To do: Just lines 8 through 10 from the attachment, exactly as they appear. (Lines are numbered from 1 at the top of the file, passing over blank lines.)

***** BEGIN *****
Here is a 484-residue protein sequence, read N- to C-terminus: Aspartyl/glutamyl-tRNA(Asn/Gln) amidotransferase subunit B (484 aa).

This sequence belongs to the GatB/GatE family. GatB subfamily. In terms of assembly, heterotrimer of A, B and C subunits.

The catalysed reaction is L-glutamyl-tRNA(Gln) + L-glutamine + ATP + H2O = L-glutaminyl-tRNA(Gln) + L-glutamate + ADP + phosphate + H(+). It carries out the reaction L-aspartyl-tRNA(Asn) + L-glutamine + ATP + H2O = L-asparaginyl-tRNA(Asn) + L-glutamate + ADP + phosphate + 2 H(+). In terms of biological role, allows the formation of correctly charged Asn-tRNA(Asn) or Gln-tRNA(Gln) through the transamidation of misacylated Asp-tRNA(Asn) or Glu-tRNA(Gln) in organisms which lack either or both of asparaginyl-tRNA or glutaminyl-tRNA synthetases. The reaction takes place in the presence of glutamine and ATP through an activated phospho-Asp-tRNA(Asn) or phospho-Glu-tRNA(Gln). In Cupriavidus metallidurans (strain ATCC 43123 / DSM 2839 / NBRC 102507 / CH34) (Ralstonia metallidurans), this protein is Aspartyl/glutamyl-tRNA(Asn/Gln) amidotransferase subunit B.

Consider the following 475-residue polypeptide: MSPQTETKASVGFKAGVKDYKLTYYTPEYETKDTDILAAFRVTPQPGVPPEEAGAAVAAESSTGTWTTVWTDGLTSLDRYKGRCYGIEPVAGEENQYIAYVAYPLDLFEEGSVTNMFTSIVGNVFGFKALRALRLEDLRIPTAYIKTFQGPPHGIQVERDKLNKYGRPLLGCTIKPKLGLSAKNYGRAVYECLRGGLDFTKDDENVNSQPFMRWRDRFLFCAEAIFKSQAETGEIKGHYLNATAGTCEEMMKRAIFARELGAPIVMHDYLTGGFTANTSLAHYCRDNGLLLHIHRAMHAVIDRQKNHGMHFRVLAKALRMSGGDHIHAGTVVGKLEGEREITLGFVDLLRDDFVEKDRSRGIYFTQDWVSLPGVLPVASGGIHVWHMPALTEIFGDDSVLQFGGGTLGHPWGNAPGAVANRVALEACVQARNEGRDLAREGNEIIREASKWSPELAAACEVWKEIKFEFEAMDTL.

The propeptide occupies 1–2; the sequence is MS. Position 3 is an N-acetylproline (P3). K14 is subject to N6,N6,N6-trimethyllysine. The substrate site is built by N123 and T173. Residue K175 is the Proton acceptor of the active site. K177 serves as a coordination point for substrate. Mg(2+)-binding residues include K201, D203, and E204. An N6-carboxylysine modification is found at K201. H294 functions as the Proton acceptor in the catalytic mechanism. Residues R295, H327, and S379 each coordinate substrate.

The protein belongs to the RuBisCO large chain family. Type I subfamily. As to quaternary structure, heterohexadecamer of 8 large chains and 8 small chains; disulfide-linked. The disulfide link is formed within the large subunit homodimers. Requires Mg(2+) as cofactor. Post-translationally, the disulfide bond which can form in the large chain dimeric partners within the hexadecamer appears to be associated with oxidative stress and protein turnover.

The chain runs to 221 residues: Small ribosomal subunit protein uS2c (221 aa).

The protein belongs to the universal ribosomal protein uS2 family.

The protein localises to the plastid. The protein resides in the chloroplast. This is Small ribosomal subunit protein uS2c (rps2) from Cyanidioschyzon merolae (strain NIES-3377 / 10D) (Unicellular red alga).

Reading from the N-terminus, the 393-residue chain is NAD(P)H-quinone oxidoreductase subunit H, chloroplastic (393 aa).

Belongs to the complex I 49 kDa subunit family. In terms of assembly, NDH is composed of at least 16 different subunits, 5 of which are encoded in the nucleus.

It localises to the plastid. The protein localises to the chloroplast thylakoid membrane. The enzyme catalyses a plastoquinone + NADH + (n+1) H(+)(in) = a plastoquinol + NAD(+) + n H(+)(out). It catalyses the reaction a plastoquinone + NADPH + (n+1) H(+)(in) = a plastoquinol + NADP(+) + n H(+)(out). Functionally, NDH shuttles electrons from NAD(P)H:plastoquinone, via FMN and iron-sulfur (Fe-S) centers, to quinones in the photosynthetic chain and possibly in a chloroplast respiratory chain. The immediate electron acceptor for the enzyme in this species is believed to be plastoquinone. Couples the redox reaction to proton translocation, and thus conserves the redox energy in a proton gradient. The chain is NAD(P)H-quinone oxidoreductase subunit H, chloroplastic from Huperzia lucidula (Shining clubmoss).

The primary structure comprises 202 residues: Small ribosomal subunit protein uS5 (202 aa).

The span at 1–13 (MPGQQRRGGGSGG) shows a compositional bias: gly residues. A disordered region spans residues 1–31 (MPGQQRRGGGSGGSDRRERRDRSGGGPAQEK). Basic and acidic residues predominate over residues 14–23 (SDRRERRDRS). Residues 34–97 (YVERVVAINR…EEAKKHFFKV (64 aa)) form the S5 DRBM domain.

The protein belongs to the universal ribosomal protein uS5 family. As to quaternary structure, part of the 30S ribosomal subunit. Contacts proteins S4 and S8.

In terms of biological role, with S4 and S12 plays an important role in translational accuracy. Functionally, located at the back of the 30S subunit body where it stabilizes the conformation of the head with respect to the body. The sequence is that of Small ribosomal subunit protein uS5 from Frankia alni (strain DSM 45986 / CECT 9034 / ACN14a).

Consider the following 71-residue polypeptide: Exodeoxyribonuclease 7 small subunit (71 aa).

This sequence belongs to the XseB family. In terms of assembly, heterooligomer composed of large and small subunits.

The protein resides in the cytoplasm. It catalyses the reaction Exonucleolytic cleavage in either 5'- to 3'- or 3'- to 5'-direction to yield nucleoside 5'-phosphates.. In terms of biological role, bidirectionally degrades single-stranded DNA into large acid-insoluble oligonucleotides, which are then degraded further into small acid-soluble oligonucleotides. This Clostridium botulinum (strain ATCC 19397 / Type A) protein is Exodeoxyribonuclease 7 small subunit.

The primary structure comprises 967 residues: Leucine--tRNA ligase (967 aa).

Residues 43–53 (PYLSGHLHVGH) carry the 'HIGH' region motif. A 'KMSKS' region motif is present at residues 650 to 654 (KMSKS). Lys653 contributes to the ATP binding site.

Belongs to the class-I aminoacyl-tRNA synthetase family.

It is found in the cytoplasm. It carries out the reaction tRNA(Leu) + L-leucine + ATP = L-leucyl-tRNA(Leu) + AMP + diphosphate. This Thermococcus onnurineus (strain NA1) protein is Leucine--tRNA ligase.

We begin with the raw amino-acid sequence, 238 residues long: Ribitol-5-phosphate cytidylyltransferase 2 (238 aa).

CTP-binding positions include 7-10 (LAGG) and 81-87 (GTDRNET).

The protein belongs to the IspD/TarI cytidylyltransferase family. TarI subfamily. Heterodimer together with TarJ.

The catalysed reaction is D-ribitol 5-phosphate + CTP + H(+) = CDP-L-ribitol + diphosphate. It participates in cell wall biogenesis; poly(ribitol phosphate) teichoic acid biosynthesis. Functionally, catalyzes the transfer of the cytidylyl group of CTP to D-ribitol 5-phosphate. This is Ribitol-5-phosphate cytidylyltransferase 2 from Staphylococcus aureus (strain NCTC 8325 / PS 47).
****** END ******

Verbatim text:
The protein belongs to the universal ribosomal protein uS2 family.

The protein localises to the plastid. The protein resides in the chloroplast. This is Small ribosomal subunit protein uS2c (rps2) from Cyanidioschyzon merolae (strain NIES-3377 / 10D) (Unicellular red alga).

Reading from the N-terminus, the 393-residue chain is NAD(P)H-quinone oxidoreductase subunit H, chloroplastic (393 aa).